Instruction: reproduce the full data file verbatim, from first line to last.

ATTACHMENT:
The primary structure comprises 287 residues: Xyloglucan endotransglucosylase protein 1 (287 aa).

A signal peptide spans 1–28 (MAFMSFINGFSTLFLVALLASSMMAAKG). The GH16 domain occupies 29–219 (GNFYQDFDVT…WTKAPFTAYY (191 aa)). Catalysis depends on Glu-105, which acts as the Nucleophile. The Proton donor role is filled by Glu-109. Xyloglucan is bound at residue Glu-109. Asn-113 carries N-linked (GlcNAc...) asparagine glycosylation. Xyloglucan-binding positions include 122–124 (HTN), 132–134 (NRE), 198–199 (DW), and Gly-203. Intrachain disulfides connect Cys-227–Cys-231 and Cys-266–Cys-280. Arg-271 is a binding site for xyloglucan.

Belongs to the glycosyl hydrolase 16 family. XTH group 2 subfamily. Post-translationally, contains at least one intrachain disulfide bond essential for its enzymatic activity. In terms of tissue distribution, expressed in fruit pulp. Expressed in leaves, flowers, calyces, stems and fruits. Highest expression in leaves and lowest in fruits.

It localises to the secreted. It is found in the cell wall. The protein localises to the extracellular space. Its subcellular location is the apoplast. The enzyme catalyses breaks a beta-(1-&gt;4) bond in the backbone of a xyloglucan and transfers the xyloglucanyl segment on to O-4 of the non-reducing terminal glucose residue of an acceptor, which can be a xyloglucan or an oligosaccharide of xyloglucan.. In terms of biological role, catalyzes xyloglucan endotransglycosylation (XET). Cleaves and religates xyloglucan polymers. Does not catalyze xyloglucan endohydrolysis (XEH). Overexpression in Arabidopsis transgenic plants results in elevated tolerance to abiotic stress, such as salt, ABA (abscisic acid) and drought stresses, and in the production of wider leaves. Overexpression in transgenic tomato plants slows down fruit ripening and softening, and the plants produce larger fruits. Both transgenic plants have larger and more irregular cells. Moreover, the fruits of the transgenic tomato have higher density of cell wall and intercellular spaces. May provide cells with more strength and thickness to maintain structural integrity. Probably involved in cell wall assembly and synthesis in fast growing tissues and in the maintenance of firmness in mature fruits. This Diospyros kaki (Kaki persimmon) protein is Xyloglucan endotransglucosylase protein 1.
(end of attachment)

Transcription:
The primary structure comprises 287 residues: Xyloglucan endotransglucosylase protein 1 (287 aa).

A signal peptide spans 1–28 (MAFMSFINGFSTLFLVALLASSMMAAKG). The GH16 domain occupies 29–219 (GNFYQDFDVT…WTKAPFTAYY (191 aa)). Catalysis depends on Glu-105, which acts as the Nucleophile. The Proton donor role is filled by Glu-109. Xyloglucan is bound at residue Glu-109. Asn-113 carries N-linked (GlcNAc...) asparagine glycosylation. Xyloglucan-binding positions include 122–124 (HTN), 132–134 (NRE), 198–199 (DW), and Gly-203. Intrachain disulfides connect Cys-227–Cys-231 and Cys-266–Cys-280. Arg-271 is a binding site for xyloglucan.

Belongs to the glycosyl hydrolase 16 family. XTH group 2 subfamily. Post-translationally, contains at least one intrachain disulfide bond essential for its enzymatic activity. In terms of tissue distribution, expressed in fruit pulp. Expressed in leaves, flowers, calyces, stems and fruits. Highest expression in leaves and lowest in fruits.

It localises to the secreted. It is found in the cell wall. The protein localises to the extracellular space. Its subcellular location is the apoplast. The enzyme catalyses breaks a beta-(1-&gt;4) bond in the backbone of a xyloglucan and transfers the xyloglucanyl segment on to O-4 of the non-reducing terminal glucose residue of an acceptor, which can be a xyloglucan or an oligosaccharide of xyloglucan.. In terms of biological role, catalyzes xyloglucan endotransglycosylation (XET). Cleaves and religates xyloglucan polymers. Does not catalyze xyloglucan endohydrolysis (XEH). Overexpression in Arabidopsis transgenic plants results in elevated tolerance to abiotic stress, such as salt, ABA (abscisic acid) and drought stresses, and in the production of wider leaves. Overexpression in transgenic tomato plants slows down fruit ripening and softening, and the plants produce larger fruits. Both transgenic plants have larger and more irregular cells. Moreover, the fruits of the transgenic tomato have higher density of cell wall and intercellular spaces. May provide cells with more strength and thickness to maintain structural integrity. Probably involved in cell wall assembly and synthesis in fast growing tissues and in the maintenance of firmness in mature fruits. This Diospyros kaki (Kaki persimmon) protein is Xyloglucan endotransglucosylase protein 1.